• Canadian researchers at the Dominion Radio Astrophysical Observatory supported the US National Radio Astronomy Observatory (NRAO) in preparation for the next generation Very Large Array (ngVLA) project. Canada provided the reference design for new 15m single-piece composite antennas that will be used in the ~$1.9B USD ngVLA project to build a new radio telescope comprised of an array of 244 antennas each 18m in diameter. The ngVLA will directly image the formation of Star Systems and earth-like planets.
  • NFIRAOS, the first-light TMT Adaptive Optics system, passed its Final Design Review (19-21 June 2018). The review panel found that the team had performed "impressive state of the art work" and that NFIRAOS had an "excellent project team with high levels of expertise."
  • The NRC participated in the pre-construction phase of the next generation radio telescope - the SKA. NRC's contributions were significant having led the SKA Central Signal Processing (CSP) consortium to a very successful "unconditional pass" Critical Design Review, and supplied technology for the sub-reflectors and receiver Low Noise Amplifiers for the precursor telescope – MeerKAT – in South Africa. The CSP converts digitised astronomical signals detected by SKA receivers into the vital information needed to make detailed images of deep space astronomical observations.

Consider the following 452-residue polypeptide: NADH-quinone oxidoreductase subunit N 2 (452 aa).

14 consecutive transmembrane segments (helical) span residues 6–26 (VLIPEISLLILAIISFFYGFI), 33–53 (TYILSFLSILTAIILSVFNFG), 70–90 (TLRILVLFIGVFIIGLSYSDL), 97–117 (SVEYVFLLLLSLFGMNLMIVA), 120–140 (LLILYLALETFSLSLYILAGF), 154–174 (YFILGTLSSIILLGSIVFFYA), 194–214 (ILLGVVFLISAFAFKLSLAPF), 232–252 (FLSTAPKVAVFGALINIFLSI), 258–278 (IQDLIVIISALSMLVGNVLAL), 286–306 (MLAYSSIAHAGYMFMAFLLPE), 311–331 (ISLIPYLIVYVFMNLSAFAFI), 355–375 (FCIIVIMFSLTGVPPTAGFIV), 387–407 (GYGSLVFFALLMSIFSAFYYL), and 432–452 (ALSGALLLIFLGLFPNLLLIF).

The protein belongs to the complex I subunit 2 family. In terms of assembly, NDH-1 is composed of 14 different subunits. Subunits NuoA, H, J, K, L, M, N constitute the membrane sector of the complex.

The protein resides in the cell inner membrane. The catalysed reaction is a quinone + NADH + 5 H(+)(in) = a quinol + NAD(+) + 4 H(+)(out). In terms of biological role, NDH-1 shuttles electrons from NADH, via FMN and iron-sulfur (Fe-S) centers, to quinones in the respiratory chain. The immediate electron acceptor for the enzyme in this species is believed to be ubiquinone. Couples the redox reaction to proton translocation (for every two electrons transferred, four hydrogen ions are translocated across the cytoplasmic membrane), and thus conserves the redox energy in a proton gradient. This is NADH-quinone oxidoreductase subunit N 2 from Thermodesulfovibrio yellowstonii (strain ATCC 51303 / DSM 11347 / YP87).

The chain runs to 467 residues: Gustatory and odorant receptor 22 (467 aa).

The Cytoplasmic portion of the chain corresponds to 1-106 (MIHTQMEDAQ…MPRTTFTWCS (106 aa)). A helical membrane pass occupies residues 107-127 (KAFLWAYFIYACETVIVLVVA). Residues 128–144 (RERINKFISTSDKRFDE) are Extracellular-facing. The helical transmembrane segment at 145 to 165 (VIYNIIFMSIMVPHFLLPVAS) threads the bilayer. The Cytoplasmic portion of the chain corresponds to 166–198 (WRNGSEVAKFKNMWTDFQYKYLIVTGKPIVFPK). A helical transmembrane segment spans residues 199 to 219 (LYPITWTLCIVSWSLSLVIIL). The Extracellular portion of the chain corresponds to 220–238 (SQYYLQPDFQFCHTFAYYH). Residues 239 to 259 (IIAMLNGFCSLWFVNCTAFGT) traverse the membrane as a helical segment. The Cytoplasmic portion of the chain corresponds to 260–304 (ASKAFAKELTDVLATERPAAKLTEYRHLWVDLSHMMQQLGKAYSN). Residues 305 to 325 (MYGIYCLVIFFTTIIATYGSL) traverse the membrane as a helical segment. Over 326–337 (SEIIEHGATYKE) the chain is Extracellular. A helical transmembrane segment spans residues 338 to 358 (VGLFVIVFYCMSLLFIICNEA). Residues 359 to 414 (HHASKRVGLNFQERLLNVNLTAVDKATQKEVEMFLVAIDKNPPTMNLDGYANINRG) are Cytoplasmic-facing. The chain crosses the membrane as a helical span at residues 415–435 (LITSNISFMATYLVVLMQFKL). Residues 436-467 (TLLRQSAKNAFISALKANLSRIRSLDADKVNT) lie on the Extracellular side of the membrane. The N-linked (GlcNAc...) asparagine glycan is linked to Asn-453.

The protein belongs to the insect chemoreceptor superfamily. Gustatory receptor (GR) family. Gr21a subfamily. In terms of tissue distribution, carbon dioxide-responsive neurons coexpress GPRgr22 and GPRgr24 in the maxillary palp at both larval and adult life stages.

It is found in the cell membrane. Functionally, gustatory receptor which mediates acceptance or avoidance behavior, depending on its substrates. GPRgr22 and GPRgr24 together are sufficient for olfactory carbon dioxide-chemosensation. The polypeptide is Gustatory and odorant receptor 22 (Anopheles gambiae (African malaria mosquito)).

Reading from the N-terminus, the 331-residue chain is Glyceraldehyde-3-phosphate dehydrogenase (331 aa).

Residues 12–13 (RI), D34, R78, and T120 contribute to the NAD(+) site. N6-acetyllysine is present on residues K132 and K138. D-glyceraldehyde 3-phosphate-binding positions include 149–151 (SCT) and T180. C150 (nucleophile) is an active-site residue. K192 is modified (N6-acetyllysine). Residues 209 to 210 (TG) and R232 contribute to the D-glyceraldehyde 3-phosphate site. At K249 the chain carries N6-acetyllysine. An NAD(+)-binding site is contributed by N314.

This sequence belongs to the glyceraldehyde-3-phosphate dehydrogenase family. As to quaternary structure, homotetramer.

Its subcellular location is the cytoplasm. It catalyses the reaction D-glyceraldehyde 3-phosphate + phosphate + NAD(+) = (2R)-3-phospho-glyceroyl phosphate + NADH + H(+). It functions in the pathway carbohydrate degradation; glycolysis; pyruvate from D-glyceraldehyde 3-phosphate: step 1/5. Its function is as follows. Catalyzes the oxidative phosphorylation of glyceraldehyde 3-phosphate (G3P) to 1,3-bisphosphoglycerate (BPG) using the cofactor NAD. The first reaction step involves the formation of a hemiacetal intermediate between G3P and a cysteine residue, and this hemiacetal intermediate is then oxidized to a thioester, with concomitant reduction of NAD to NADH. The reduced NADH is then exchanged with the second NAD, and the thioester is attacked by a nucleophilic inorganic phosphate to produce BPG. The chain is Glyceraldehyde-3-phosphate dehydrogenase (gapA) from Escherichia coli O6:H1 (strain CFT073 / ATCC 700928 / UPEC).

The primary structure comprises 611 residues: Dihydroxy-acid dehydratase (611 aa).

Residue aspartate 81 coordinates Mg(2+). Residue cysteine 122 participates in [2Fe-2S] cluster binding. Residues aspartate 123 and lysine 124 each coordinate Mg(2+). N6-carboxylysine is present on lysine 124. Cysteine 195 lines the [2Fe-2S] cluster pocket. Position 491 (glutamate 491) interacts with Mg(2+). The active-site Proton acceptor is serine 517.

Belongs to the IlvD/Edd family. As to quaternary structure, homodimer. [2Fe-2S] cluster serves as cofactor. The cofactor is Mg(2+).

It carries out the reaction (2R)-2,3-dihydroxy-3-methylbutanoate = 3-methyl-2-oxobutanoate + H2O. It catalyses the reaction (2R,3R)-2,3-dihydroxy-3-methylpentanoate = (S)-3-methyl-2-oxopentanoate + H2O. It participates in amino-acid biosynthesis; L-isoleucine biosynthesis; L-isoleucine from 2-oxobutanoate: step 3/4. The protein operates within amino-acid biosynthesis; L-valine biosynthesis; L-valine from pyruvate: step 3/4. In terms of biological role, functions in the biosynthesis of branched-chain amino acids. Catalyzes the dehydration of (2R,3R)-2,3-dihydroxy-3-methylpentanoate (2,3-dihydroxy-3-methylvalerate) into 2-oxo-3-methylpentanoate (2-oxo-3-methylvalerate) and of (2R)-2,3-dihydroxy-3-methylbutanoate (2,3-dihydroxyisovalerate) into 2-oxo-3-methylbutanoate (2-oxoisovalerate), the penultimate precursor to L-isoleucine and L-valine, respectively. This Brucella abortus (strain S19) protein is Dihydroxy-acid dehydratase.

• 2018 marked the 100th anniversary of the Dominion Astrophysical Observatory in Victoria, B.C., whose Plaskett Telescope was Canada's first publicly funded major science project. The telescope has contributed significantly to astronomical research, including exploring the structure of the Milky Way, binary stars, stellar X-ray sources and stellar-mass black holes. The Plaskett telescope continues to provide observations and data for important projects such as the tracking of moving objects in the vicinity of the Earth and the mapping of complex magnetic fields at the surface of very active stars.
Findings of audits completed in 2018-19 Not applicable
Findings of evaluations completed in 2018-19 Evaluation completed in 2016-17. (Evaluation of NRC Herzberg Astronomy and Astrophysics (HAA) Portfolio). The next evaluation is scheduled for completion in 2021-22.